New research has shown that if you are down financially, taking a loan that charges 400% interest won’t help you. Payday loans may look reasonable, but they can put you into more financial crises. Often, these loans are offered to those who can’t afford them.
Way back in 2013, Pew Charitable Trusts said in their report that about 12 million Americans take payday loans annually. As is expected, most of these borrowers are people who can’t afford these loans.
According to the report, a typical payday borrower is a white female aged between 25-44 years and earns not more than $4,000 annually. Among those interviewed, 58% had difficulties meeting their monthly financial obligation, and over 50% of them relied on payday loans to meet their monthly expenses.
The Workings of Payday Loans
A payday loan is a short-term loan you take against your paycheck. When applying for the loan, you have to list your next 2-3 pay dates. And after the loan is approved, you’ll be required to write a check (post-dated) for the principal amount plus the fees and interest. This means the lender will automatically deduct the monthly payment from your earnings unless you request the lender to roll over the installment up to the next payday.
Most lenders will not check your credit score, but will rely on your paycheck. This is why most people with poor credit scores prefer payday loans. These loans are often given just a few days before the payday.
Disadvantages of Payday Loans
Since these loans are short term and unsecured, lenders charge high-interest rates on them. In fact, the interest rate on payday loans is higher than that charged on credit cards and personal loans.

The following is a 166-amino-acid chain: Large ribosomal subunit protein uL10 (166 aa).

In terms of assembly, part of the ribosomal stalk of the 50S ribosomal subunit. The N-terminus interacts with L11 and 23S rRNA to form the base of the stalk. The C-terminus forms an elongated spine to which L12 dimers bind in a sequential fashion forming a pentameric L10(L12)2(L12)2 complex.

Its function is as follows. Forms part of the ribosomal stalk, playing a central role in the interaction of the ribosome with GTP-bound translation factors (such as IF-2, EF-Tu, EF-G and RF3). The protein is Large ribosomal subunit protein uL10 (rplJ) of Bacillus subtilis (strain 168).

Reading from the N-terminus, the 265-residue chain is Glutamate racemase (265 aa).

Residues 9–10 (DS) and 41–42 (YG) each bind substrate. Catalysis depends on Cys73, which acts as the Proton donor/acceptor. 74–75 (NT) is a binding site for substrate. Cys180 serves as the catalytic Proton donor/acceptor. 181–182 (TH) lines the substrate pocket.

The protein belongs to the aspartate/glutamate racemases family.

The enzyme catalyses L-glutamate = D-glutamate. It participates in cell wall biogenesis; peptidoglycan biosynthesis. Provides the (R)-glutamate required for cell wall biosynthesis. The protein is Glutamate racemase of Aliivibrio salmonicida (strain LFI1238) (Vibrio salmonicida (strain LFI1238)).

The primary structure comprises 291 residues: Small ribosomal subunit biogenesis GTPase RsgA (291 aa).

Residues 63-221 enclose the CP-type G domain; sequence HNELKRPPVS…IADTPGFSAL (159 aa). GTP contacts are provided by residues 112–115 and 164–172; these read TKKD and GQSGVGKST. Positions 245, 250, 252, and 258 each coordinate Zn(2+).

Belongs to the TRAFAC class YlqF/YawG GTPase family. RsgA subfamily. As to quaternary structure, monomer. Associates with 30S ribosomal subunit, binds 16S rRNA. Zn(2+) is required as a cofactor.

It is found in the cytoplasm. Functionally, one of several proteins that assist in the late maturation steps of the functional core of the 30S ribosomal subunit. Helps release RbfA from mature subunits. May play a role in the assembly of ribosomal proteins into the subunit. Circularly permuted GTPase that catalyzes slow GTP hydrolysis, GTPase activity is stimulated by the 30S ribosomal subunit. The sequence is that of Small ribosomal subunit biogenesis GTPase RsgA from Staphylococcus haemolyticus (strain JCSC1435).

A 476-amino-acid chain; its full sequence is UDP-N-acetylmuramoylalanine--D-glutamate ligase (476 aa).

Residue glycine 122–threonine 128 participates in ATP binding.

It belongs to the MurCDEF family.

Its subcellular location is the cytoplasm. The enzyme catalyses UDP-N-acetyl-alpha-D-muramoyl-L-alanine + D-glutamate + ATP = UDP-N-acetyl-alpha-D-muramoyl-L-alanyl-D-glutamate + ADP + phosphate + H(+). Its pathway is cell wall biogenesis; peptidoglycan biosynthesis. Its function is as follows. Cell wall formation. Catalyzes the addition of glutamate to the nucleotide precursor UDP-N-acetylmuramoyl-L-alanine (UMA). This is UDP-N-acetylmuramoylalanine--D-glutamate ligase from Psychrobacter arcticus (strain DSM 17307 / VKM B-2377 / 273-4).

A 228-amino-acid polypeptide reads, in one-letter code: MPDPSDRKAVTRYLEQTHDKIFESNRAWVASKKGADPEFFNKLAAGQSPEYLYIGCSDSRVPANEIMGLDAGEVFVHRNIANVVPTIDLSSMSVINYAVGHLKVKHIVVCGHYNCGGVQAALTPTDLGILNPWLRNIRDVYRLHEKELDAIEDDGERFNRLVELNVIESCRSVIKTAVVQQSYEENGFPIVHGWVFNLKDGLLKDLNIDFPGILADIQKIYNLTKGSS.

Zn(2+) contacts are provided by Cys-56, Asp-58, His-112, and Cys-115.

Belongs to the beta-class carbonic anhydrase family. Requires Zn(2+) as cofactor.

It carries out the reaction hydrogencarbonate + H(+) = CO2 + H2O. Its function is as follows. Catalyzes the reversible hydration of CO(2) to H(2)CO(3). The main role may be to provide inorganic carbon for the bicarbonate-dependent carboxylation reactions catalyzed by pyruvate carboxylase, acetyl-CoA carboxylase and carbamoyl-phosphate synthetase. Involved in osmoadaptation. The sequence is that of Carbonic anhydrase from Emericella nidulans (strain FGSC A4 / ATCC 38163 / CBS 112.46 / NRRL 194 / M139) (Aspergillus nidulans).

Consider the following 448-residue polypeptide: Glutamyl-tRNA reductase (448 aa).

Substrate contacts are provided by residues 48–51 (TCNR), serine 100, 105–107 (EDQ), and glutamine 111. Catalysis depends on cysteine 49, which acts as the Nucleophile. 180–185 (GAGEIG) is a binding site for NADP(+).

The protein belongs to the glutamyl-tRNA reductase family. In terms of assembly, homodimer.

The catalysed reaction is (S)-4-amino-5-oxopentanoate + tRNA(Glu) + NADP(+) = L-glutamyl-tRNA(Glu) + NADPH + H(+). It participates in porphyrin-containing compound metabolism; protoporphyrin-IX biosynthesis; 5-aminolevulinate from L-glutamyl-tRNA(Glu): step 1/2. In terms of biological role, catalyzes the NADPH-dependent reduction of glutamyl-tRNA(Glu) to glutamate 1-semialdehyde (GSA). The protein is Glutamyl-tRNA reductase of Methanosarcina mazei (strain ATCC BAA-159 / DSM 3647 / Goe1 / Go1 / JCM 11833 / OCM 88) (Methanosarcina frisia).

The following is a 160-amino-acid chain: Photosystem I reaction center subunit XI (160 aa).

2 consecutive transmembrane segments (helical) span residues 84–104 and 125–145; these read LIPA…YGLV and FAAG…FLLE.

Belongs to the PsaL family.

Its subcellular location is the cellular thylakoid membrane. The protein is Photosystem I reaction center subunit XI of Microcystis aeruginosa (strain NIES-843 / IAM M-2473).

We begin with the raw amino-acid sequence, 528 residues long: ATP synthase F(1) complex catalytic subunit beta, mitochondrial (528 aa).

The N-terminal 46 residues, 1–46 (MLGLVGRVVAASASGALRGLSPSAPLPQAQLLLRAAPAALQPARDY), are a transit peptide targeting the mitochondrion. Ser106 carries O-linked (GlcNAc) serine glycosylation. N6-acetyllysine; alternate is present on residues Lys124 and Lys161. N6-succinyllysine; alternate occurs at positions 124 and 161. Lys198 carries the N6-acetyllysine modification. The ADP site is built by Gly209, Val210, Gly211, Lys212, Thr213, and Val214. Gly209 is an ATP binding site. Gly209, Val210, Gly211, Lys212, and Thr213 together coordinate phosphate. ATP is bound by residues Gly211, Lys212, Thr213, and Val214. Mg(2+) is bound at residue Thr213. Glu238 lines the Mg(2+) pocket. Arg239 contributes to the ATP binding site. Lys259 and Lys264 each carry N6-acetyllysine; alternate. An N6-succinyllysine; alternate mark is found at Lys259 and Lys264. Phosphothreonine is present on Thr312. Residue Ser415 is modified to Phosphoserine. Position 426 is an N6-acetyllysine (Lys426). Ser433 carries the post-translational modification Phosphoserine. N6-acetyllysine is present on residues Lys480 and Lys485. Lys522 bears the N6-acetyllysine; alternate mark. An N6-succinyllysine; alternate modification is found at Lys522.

Many payday lenders charge between $15-$30 for every $100 you borrow. This means if you take a payday loan of $100, you’ll have to repay between $115-$130.
Since you’ll have only a few paydays to repay the loan, you may find that you’ll not be able to clear the loan, forcing you to request an extension, which will attract new charges. When a payday loan is rolled over, the lender will charge interest on the outstanding balance.
Matters can get worse if you default in repaying your payday loan because the lender can send collectors to you. You’ll find that in the long run, you may end up repaying more than you borrowed. Payday loans also attract higher loan processing fees compared to other types of loans.
May Lead To a Debt Cycle
When you get used to payday loans, you get into a debt trap. As has been explained above, defaulting on payday loan repayment leads to additional fees, you may have to borrow from elsewhere to clear your payday loan. This is a reprieve because you’ll have to repay the new loan you’ve borrowed.
You may also continuously roll over your loan and pay more and more fees with every roll-over.
What’s the Way Forward?
When you’ve gotten deep into payday loans, you might end up asking a family member or friend to bail you out, something you could have thought about before going for the loan. The first step that can help save your situation is to consider debt consolidation. After that, you can talk to a debt counselor to help negotiate friendly repayment terms for you.
Before you go for a payday loan, consider the following alternatives.
- Ask a family member of a friend for a soft loan
- Ask your employer for an advance
- Consider community-based assistance programs
- Take loans from credit unions
- Take cash advances from your credit cards
- Some small consumer companies offer loans at low-interest rates
Now that you know the reasons debt consolidation is better than payday loans, try to avoid these loans as much as possible. Above all, try to live within your budget and avoid all types of loans. You can list all the items you spend your money on monthly, then eliminate the unnecessary ones.
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